I believe DeYoung's book is a good companion to others on the subject, such as Christopher Yuan's biography Out of a Far Country and Ann Mobley's story of loving her son through this journey in If I Tell You I'm Gay, Will You Still Love Me?
DeYoung addresses the most common arguments used to discount biblical teachings and historic doctrine that define homosexuality as sinful. He speaks to the revisionist platforms on the type of sin referenced in the story of Sodom and Gomorrah, the pedo-sexuality only argument, the giftedness of chastity, the gluttony, divorce, greed, etc. vs. homosexuality debate that often arises and the language questions that many use to state that what is written in the Word is not what was meant.
He addresses these as a theologian and one who understands language nuances. The footnotes and research reveal a studied, intellectual approach.
I would caution the Christian reader who is just looking for "ammunition" to use against their co-workers, children or other acquaintances living proudly as LGBT. I would, nevertheless, encourage Christians to be well-versed in the details and the arguments offered, so that answers in love may be offered.
The story of LGBT and the church is not going away. Some churches, as has already been seen, will shift their theology and doctrines to allow for the open practice and acceptance of LGBT members. This will be most evident in the hosting of same-sex marriages, most likely. Other churches will stand firmly on their convictions, not wavering in their doctrines and theology. They'll be accused of "being on the wrong side of history" (which, by the way, is addressed in DeYoung's book.) The churches that stand on the narrowness of God's Word will ultimately have broad influence for the Kingdom. It should be noted, that a narrow stand is needed, but must be done in love.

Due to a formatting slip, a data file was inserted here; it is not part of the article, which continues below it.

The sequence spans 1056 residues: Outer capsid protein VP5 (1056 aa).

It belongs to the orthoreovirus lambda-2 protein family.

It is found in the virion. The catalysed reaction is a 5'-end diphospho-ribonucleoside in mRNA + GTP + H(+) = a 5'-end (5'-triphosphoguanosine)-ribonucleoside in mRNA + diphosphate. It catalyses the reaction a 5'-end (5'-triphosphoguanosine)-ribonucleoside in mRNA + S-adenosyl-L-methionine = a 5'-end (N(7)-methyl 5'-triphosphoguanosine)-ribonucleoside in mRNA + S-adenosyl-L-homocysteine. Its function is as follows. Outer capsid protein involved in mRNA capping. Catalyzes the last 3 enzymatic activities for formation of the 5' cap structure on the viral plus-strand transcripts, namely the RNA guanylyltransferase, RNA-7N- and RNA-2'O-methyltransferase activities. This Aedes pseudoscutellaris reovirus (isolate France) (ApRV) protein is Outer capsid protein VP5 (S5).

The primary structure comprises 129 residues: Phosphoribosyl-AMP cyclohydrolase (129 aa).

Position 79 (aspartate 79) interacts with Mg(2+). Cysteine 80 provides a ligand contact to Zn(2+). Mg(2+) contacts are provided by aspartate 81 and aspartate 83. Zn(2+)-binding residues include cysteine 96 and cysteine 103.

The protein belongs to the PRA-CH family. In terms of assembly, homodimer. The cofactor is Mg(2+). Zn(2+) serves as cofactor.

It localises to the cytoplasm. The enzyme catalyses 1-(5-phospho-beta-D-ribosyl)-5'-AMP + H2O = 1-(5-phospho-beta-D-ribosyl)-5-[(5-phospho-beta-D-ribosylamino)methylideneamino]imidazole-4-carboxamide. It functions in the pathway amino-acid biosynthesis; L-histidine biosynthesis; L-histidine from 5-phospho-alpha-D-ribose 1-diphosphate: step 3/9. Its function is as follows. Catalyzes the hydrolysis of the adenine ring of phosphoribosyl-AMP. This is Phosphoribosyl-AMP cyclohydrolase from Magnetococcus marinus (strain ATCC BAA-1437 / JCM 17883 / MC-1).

Love and acceptance are not the same. Love and affirmation of sin are not the same. To be Christian is to love the Lord our God with all our heart, soul, mind and strength and to love our neighbors as ourselves. This is the First and Greatest Commandment. . .and we weren't asked to vote on whether to accept it. It was commanded to the church and we are to live it out. Yet, it must be known that "loving our neighbor as self" is not an affirmation of ungodliness. It is an affirmation of selflessness.
"Every Christian should read this book." - Dr. Russell D. Moore, President The Ethics & Religious Liberty Commission, SBC
Here are some powerful quotes, in no particular order of importance from DeYoung's book:
"In the Old Testament, not all uncleanness was sin, but all sin made you unclean." (page 46)
"Homosexual practice is an example on a horizontal plane of our vertical rebellion against God." (page 52)
"Homosexual behavior is a sin, not according to who practices it or by what motivation they seek it, but because that act itself, as a truth-suppressing exchange, is contrary to God's good design." (page 53)
"According to Paul's logic, men and women who engage in same-sex sexual behavior - even if they are being true to their own feelings and desires - have suppressed God's truth in unrighteousness." (page 55)
"It is no little mistake in God's eyes to encourage and support what harms our fellow creatures and dishonors our Creator." (page 56)
"Context is king." (page 63)
"Talking is not the problem. The problem is when incessant talking becomes a cover for indecision or even cowardice." (page 76)
"When we tolerate the doctrine which affirms homosexual behavior, we are tolerating a doctrine which leads people further from God." (page 77)
"The biblical teaching is consistent and unambiguous: homosexual activity is not God's will for his people." (page 77)
"Regret is common enough; repentance is rare." (page 99)
"We don't get to pick the age we will live in, and we don't get to choose all the struggles we will face. Faithfulness is ours to choose; the shape of that faithfulness is God's to determine." (page 129)